When I was a kid, my parents took us camping. At some point, they needed a break. (I think they wanted to hump in the camper.) Dad was clever. He asked who could run up a hill, fastest. Without even finishing his sentence, we were off—we never asked why.
The smart kids in The Valley have us doing the same. We chase follows, likes, and views, but fail to consider what to do upon getting them. While the value of these metrics may be questionable, achieving them is seen as a win. Few are wise enough to ask whether these numbers matter.
Having an audience can help you get paid and that’s good. Putting your focus solely on building a following is a fool’s game, though. This pursuit of recognition is boring, and a terribly crowded race.
While you have little control over others’ attention, you have full control of what you make. So, why not put your effort into building something beautiful? Doing so is infinitely more rewarding than bombarding friends with junk. The result may even be something you can promote—should you suffer the need to do so.
20 They brought the boy to Him. When he saw Him, immediately the spirit threw him into a convulsion, and falling to the ground, he began rolling around and foaming at the mouth. 21 And He asked his father, “How long has this been happening to him?” And he said, “From childhood. 22 It has often thrown him both into the fire and into the water to destroy him. But if You can do anything, take pity on us and help us!” 23 And Jesus said to him, “‘If You can?’ All things are possible to him who believes.” 24 Immediately the boy’s father cried out and said, “I do believe; help my unbelief.”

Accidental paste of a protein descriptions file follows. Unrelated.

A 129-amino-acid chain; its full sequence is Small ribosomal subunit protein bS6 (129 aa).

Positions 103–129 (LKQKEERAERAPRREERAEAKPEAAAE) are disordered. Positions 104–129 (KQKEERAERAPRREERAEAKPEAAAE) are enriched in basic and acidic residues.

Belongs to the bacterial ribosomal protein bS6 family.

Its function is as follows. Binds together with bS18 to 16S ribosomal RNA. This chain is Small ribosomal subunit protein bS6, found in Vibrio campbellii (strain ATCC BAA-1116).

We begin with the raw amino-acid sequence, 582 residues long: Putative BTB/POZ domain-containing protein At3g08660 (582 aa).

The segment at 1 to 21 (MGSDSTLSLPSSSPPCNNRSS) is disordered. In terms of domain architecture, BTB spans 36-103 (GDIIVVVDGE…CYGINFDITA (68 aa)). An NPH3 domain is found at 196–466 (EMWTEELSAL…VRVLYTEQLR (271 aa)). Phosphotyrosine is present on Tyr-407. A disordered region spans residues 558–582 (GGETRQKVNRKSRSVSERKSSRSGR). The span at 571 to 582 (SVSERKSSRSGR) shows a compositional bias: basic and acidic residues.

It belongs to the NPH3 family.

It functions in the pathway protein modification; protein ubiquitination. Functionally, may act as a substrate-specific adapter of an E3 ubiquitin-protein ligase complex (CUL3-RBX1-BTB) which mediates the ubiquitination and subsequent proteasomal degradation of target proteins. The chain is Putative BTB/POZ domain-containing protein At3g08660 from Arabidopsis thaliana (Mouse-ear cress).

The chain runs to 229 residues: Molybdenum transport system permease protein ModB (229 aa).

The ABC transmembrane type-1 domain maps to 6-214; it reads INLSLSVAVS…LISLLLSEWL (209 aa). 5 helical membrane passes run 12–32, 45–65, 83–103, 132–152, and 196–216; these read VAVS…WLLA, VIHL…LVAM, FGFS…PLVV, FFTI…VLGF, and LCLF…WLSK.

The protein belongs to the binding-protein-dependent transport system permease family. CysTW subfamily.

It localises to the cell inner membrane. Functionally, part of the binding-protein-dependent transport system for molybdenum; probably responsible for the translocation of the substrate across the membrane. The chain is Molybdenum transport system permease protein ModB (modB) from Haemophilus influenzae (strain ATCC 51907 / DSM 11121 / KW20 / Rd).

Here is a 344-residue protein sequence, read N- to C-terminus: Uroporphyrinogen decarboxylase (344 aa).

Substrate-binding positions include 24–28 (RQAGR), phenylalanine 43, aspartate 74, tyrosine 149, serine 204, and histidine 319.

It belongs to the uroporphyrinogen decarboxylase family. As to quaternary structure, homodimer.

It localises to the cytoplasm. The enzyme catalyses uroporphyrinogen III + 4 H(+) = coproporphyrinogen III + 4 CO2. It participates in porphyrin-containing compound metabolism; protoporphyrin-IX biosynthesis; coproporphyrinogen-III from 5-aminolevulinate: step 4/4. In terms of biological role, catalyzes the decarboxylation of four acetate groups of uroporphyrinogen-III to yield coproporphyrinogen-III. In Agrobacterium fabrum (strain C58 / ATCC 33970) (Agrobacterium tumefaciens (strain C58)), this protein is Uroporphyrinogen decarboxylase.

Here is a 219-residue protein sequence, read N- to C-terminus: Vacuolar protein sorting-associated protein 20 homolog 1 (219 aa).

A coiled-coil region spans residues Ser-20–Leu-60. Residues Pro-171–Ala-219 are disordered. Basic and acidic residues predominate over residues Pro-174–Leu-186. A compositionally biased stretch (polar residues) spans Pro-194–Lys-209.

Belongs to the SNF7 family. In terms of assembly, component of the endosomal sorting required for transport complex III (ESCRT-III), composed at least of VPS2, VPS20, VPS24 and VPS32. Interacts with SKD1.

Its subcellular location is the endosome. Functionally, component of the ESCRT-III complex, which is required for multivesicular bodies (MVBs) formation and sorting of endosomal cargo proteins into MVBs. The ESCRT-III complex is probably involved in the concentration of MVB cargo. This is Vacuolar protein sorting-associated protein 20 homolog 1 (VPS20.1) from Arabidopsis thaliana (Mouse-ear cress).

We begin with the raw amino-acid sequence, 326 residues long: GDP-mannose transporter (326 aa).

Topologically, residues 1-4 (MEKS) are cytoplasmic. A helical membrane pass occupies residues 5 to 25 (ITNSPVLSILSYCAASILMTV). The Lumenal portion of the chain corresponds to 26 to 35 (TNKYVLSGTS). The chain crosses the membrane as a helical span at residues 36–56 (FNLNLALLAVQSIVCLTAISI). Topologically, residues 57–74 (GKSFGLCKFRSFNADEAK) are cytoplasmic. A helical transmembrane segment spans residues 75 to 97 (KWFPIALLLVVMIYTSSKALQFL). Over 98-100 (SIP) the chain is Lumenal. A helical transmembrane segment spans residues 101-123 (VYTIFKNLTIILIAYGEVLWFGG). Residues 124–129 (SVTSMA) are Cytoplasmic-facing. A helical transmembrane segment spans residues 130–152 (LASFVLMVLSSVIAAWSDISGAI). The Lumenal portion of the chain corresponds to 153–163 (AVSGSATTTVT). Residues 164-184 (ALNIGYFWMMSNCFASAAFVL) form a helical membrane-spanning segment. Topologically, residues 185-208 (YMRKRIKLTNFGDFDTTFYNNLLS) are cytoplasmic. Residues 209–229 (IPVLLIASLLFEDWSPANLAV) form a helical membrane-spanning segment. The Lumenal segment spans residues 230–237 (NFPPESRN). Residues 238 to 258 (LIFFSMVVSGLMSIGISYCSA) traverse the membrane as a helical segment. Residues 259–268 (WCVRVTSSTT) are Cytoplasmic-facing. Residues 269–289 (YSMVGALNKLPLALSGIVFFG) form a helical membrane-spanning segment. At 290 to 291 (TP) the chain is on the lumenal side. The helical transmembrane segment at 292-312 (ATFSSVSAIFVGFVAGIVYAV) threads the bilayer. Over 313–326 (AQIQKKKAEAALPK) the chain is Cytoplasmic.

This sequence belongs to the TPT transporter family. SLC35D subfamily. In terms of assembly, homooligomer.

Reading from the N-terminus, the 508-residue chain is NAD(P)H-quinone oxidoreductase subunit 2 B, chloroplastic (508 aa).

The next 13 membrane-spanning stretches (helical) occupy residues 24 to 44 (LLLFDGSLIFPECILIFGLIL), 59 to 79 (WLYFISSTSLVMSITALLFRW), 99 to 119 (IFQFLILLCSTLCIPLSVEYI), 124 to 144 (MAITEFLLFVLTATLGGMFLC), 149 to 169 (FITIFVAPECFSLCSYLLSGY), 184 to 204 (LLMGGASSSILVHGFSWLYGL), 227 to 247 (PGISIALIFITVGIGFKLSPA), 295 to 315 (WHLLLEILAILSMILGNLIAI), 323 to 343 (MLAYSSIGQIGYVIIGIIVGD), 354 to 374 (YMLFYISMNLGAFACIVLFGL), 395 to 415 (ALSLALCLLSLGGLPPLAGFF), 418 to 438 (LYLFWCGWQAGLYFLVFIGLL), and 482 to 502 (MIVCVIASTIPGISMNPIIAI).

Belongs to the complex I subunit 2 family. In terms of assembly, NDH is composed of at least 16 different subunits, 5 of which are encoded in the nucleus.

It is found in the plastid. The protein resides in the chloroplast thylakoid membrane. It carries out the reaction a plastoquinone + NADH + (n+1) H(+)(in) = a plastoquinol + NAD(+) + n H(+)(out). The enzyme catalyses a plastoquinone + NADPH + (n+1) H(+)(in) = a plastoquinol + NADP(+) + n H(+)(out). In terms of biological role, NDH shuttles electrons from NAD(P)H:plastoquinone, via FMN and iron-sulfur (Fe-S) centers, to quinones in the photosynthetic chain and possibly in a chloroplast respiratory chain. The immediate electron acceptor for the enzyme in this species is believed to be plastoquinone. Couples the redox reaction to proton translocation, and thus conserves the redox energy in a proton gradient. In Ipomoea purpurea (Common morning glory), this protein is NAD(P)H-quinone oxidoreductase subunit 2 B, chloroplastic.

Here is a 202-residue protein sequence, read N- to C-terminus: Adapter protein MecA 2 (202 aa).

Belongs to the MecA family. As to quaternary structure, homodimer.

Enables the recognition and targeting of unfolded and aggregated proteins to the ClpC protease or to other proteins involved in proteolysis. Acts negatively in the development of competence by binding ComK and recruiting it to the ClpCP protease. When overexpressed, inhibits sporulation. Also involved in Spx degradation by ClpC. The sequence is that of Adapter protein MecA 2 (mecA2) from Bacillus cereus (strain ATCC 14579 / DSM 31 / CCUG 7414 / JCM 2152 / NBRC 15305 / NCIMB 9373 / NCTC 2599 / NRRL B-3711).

“I think I am beginning to understand why grief feels like suspense,” C.S. Lewis wrote. “It comes from the frustration of so many impulses that had become habitual. Thought after thought, feeling after feeling, action after action, had H. for their object. Now their target is gone. I keep on through habit fitting an arrow to the string, then I remember and have to lay the bow down.”
We are repeatedly left, in other words, with no further focus than ourselves, a source from which self-pity naturally flows. Each time this happens (it happens still) I am struck again by the permanent impassibility of the divide.
I realize as I write this that I do not want to finish this account.
Nor did I want to finish the year.
The craziness is receding but no clarity is taking its place.
I look for resolution and find none.
I did not want to finish the year because I know that as the days pass, as January becomes February and February becomes summer, certain things will happen. My image of John… will become less immediate, less raw. It will become something that happened in another year. My sense of John himself… will become more remote, even “mudgy,” softened transmuted into whatever best serves my life without him. In fact this is already beginning to happen. I realized today for the first time that my memory of this day a year ago is a memory that does not involve John.
I was crossing Lexington Avenue when this occurred to me.
I know that if we are to live ourselves there comes a point at which we must relinquish the dead, let them go, keep them dead. Let them become the photograph on the table.